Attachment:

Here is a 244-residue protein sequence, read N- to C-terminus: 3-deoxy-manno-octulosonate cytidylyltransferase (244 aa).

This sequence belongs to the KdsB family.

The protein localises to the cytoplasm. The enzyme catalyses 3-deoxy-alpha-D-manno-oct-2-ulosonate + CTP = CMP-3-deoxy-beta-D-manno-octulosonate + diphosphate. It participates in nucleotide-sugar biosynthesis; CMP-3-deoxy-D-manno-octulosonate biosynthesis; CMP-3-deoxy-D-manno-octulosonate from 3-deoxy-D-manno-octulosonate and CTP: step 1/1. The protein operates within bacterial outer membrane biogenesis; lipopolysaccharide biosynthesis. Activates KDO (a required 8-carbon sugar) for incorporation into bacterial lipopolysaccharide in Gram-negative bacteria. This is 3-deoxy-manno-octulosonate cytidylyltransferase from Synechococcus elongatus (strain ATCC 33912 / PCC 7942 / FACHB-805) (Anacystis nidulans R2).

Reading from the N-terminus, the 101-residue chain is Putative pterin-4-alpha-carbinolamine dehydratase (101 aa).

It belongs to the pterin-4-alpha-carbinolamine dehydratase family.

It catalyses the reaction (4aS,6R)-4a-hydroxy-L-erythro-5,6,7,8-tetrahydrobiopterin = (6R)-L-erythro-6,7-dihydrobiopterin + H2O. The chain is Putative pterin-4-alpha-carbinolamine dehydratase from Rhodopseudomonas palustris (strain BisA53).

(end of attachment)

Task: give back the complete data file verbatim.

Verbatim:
Here is a 244-residue protein sequence, read N- to C-terminus: 3-deoxy-manno-octulosonate cytidylyltransferase (244 aa).

This sequence belongs to the KdsB family.

The protein localises to the cytoplasm. The enzyme catalyses 3-deoxy-alpha-D-manno-oct-2-ulosonate + CTP = CMP-3-deoxy-beta-D-manno-octulosonate + diphosphate. It participates in nucleotide-sugar biosynthesis; CMP-3-deoxy-D-manno-octulosonate biosynthesis; CMP-3-deoxy-D-manno-octulosonate from 3-deoxy-D-manno-octulosonate and CTP: step 1/1. The protein operates within bacterial outer membrane biogenesis; lipopolysaccharide biosynthesis. Activates KDO (a required 8-carbon sugar) for incorporation into bacterial lipopolysaccharide in Gram-negative bacteria. This is 3-deoxy-manno-octulosonate cytidylyltransferase from Synechococcus elongatus (strain ATCC 33912 / PCC 7942 / FACHB-805) (Anacystis nidulans R2).

Reading from the N-terminus, the 101-residue chain is Putative pterin-4-alpha-carbinolamine dehydratase (101 aa).

It belongs to the pterin-4-alpha-carbinolamine dehydratase family.

It catalyses the reaction (4aS,6R)-4a-hydroxy-L-erythro-5,6,7,8-tetrahydrobiopterin = (6R)-L-erythro-6,7-dihydrobiopterin + H2O. The chain is Putative pterin-4-alpha-carbinolamine dehydratase from Rhodopseudomonas palustris (strain BisA53).